SKSD and the WASL: Math Results “Discouraging”

Despite gains in some areas, the recent release of scores for the Washington Assessment of Student Learning shows South Kitsap still has a long way to go to bring all of its students body up to standard.

Dan Whitford, the district’s director of instructional services, was encouraged by some results, such as the increase in the number of seventh grade students meeting state standards in reading — nearly six percentage points higher than last year. There were also promising gains in math scores — typically a troublesome area — for third and seventh graders — up 7.5 and 8.7 percentage points respectively compared with 2005-06 results. But those scores were offset by lower math scores in all other grades. Especially worrisome to district officials was a significant drop of 5.5 percentage points in 10th-graders meeting standard, said Dan Whitford, director of instructional services. This year’s results show only 43.3 percent achieving that goal. Whitford called the results “discouraging.”

You can read the complete story on local WASL scores here, and in Saturday’s Kitsap Sun, you’ll find a complete listing of scores for each district.

We also ran a wire story on how this year’s graduating class is “stepping up to the plate” as the first class required to pass the reading and writing WASL and meet other state requirements.

Last week, we ran an overview of how local districts are measuring up to the federal No Child Left Behind Act.

I’ve pasted SKSD’s WASL overview below.


Reading: District officials were pleased with a significant gain — nearly 6 percentage points — in the number of seventh-grade students meeting the state’s standards in math this year. Third-graders and sixth-graders also showed encouraging gains in reading, with increases of 3 and 2.2 percentage points respectively. Fifth-grade scores dropped 10 percentage points, however, with only 70.2 percent of students meeting the standard this year, as compared with 80.5 percent last year.

Writing: Fourth-grade writing scores dropped 2.7 percentage points compared with last year’s results. This year 51.4 percent of students met the standard. Seventh- and 10th-grade scores, however, showed a healthy improvement. The percentage of seventh-graders meeting standard rose from 60.5 percent last year to 65.3 percent this year; the 10th-grade percentage rose from 83.3 to 87.6 percent.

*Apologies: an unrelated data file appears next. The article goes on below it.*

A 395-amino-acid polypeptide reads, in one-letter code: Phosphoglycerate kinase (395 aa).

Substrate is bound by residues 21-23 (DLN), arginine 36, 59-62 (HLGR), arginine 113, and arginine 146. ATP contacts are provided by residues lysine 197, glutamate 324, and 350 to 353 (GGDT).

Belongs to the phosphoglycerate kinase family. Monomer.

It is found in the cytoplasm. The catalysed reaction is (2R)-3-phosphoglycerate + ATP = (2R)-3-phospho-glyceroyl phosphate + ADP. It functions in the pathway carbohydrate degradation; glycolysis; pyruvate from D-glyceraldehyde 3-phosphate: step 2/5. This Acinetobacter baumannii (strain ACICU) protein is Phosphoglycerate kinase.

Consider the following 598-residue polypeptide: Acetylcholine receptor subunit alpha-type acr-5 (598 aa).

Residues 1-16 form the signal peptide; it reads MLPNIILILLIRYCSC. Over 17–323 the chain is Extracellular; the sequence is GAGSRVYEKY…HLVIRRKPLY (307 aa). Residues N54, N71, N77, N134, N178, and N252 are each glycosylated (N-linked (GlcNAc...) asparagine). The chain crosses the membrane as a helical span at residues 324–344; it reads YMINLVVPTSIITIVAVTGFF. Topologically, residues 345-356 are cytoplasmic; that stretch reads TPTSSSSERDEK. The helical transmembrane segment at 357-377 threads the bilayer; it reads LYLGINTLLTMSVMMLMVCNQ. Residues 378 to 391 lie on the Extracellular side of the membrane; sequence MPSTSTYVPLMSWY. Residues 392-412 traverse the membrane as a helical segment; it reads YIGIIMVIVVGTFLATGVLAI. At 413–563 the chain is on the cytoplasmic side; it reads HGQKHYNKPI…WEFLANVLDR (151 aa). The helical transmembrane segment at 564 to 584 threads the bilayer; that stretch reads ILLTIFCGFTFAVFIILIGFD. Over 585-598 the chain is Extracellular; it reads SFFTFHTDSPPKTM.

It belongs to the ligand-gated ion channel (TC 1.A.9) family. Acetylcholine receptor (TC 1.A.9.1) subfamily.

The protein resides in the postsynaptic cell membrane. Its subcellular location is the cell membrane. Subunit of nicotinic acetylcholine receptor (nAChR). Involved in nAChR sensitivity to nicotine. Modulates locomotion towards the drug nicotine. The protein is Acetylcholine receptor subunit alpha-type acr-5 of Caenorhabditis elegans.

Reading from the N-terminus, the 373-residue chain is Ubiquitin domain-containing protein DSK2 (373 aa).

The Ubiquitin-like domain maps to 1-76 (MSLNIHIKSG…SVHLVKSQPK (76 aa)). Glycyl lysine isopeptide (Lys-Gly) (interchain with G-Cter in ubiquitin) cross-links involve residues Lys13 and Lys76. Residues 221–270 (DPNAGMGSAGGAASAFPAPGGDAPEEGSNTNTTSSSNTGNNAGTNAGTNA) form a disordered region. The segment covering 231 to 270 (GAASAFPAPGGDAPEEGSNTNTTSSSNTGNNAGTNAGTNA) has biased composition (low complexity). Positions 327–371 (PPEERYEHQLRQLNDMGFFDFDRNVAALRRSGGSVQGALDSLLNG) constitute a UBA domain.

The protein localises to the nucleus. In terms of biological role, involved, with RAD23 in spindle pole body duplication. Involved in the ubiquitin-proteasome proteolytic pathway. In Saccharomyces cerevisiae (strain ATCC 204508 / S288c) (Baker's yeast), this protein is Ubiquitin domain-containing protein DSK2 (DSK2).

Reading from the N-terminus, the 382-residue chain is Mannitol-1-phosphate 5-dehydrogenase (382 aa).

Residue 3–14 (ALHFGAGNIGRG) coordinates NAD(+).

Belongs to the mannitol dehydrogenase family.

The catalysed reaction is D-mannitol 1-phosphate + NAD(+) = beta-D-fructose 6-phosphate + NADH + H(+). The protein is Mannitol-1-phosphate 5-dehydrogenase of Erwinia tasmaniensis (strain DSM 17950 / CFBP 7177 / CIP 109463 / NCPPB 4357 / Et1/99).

Math: Promising gains in math scores for third and seventh graders — up 7.5 and 8.7 percentage points respectively compared with 2005-06 results — were offset by lower scores in all other grades. Especially worrisome to district officials was a significant drop of 5.5 percentage points in 10th-graders meeting standard, said Dan Whitford, director of instructional services. This year’s results show only 43.3 percent achieving that goal.

Science: The number of students in fifth and eighth grades meeting standard in science dropped slightly from 2005-06 to 2006-07. But 10th grade scores were off an alarming 10 percentage points, plunging from a success rate of 30.3 to 20.9 percent. The district’s science scores are also lower than the state average.

The District’s Take: Whitford said the lost ground, especially in the area of math, was “disappointing.” He attributed the lowered 10th-grade math score in part to the state’s delay of making math a graduation requirement until 2013. As a result, students aren’t taking the test as seriously and that affects the district’s overall score, he said.

Whitford said students also need to start paying more attention to science. Last year, only 1.5 percent of the district’s sophomores did not take the science WASL; this year, more than 20 percent didn’t show up to take the test. The science portion of the test is not required for graduation.

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